The Place of the Sacred Snake

Two stories open in parallel: Millicent in 1930s Kerala, Nadia in 1980s London. Half a century apart, these two very different Western women experience the powerful embrace of rural India. Their stories become interwoven as Nadia, a scriptwriter, unpicks the mystery surrounding mission schoolteacher Millicent and both women face tragedies of their own.

The pungent scent of the Paala Tree blosson pervades the story

After years on the back burner, ‘The Place of the Sacred Snake’ is Helen’s first adult novel and it is now available to read, hot off the virtual press. Revising and refining the story, originally entitled ‘The Paala Tree’, became Helen’s lockdown project when venues closed and face-to-face storytelling became impossible. Earlier this month friends and family gathered by video call to celebrate the launch of the novel in ebook form (available here) with a print edition soon to come.

Helen says the launch of the book has given her a huge boost. Production and design was managed by her brother Roger, with sister Isabel helping with the task of editing.  This family collaboration – working virtually from three different countries – added an extra dimension to the project. The story itself draws heavily on Helen and Rick’s time in Kerala,living and working with storytellers and Kathakali performers. The sights, sounds and smells which they experienced are powerfully evoked and while the storyline is fictional, one of the key characters – the child Jeyasri – was inspired by a child who Helen herself came to know and love.  As you might expect, stories from Keralan myth are woven into the narrative and there are tales from Russian folklore too.

If you are looking for an absorbing read to escape the chill of a northern winter, this could be the book for you!


Feb 2022 update: ‘The Place of the Sacred Snake’ is now available to buy in hard copy for £11.95.  You can contact Helen in person or via this website to request a copy, or find it in these local retailers:

Willow Gallery, 56 Willow St, Oswestry, SY11 1AD  

Rowanthorn, 4, Old Chapel Court, English Walls, Oswestry SY11 2PD 


The ebook version is still available via Amazon (see link in text)

After Offa: living life along the border

After Offa is an oral heritage project about community, story and landscape, between Chirk Castle, Bronygarth and Sycharth, Llansilin.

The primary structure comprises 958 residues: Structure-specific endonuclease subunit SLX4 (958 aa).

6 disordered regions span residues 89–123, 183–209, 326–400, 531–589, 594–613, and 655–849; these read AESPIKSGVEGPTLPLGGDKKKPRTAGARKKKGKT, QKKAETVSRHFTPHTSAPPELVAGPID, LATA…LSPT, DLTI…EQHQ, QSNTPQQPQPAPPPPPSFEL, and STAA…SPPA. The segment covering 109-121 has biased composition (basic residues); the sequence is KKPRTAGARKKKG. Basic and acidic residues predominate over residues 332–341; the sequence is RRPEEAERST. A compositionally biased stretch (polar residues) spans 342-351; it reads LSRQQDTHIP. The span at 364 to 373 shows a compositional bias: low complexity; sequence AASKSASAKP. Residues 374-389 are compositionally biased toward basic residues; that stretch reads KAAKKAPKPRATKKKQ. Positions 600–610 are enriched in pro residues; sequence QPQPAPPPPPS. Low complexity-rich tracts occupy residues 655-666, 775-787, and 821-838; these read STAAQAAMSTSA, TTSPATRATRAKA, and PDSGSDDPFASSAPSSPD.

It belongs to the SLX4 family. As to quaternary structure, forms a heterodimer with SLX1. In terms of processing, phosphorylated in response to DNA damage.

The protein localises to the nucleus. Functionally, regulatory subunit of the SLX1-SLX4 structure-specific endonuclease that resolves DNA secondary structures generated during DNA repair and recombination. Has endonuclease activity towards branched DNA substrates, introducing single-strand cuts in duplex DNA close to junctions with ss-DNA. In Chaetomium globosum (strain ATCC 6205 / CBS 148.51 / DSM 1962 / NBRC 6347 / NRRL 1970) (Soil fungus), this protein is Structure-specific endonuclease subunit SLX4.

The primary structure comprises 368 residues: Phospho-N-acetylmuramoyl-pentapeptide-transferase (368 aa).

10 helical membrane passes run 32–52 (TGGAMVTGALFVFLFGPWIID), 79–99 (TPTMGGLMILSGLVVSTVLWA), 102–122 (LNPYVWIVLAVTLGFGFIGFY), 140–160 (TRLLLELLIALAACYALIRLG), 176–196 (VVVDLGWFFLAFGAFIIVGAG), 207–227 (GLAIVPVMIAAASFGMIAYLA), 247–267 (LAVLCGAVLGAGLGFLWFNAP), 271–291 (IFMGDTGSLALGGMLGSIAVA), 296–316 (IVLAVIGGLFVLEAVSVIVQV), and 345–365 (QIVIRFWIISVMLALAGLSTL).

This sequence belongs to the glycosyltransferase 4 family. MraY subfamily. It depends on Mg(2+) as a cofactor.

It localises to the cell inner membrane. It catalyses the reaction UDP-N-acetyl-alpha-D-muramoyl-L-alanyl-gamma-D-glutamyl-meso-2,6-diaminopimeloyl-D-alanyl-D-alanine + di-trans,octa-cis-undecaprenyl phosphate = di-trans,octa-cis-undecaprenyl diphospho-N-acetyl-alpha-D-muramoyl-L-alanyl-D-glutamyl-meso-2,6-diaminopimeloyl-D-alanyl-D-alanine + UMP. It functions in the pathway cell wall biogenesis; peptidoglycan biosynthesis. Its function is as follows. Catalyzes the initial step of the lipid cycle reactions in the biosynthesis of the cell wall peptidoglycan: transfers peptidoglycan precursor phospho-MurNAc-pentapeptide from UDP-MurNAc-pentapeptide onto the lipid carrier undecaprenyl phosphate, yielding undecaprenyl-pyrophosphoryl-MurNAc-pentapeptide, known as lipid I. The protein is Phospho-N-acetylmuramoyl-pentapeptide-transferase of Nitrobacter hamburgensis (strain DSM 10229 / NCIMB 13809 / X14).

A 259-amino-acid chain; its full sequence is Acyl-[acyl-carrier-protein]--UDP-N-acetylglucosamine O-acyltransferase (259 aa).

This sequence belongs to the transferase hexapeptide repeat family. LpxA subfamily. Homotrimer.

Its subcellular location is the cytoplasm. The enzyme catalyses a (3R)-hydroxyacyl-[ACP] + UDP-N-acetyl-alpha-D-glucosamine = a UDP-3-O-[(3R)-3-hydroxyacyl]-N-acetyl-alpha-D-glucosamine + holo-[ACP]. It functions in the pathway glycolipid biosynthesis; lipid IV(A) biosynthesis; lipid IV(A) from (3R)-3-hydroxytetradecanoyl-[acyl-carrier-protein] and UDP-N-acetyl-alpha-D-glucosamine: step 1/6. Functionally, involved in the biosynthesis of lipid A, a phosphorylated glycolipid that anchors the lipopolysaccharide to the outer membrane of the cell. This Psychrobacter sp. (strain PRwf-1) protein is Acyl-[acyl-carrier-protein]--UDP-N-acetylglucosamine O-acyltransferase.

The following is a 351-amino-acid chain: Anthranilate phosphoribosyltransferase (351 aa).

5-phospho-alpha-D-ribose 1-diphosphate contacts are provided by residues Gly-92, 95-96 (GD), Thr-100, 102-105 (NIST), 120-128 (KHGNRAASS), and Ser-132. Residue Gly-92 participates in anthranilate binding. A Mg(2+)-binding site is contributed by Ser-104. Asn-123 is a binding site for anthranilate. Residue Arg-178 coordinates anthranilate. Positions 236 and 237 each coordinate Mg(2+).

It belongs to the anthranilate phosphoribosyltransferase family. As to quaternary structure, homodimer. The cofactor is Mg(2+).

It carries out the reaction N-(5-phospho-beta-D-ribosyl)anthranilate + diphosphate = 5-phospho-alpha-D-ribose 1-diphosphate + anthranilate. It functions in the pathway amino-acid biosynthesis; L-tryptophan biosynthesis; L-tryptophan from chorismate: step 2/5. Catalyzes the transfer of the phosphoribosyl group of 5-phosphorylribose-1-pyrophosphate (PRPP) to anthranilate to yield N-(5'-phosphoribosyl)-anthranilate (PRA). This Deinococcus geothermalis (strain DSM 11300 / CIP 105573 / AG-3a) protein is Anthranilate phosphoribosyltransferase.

The project, set up by Bronygarth Social Committee and directed by Helen,  ran from 2010 to 2012. It was funded by the Heritage Lottery Fund and Shropshire County Council.  Workshops with schools and local groups, community events and interviews with local people generated a wealth of stories, songs and photographs. Working with Sarah Anderson and Simon Greaves, Helen edited and published this material in the “After Offa” book and map and a CD entitled “Border Talk”, and brought it to life in a series of storywalks.


“We can tell from the Iron Age hill forts, menhirs and cairns in this area that it has been occupied for thousands of years…It has been fought over, hunted on, carved out, farmed, quarried, built upon and walked over by generation after generation.

“…the everyday experience of people who have lived and worked close to the land, taking part in activities that have helped to shape it, and the deep knowledge of the local landscape that arises out of this, usually only survive through oral tradition. Where this thread is broken, that history is lost.

“The After Offa project has been more than lucky in the huge number of local people who have shared this oral heritage. Their generosity in passing on family and personal stories, songs and reminiscences, lets new generations, and newcomers too, see an inside view, and feel a sense of place.”

Click here to view the After Offa map.  For more photos from the project visit  All material from the project is held in the archives of Shropshire County Council.

Tales of trees on Offa’s Dyke. Photo Ali Quarrell